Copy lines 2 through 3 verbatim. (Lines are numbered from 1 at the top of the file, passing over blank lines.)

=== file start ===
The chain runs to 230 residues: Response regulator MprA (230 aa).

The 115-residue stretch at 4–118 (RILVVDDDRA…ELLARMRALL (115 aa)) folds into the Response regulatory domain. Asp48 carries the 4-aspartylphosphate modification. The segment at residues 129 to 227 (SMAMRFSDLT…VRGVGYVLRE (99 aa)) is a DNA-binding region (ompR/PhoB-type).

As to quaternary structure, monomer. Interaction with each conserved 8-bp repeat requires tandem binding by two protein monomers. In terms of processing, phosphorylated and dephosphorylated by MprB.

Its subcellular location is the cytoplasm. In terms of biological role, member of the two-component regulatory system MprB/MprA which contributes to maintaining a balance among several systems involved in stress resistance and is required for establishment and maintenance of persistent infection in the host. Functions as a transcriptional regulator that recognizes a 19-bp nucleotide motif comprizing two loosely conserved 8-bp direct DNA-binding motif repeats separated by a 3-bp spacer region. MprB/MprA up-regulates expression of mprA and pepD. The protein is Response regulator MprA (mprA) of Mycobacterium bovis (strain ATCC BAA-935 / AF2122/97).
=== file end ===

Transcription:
The 115-residue stretch at 4–118 (RILVVDDDRA…ELLARMRALL (115 aa)) folds into the Response regulatory domain. Asp48 carries the 4-aspartylphosphate modification. The segment at residues 129 to 227 (SMAMRFSDLT…VRGVGYVLRE (99 aa)) is a DNA-binding region (ompR/PhoB-type).

As to quaternary structure, monomer. Interaction with each conserved 8-bp repeat requires tandem binding by two protein monomers. In terms of processing, phosphorylated and dephosphorylated by MprB.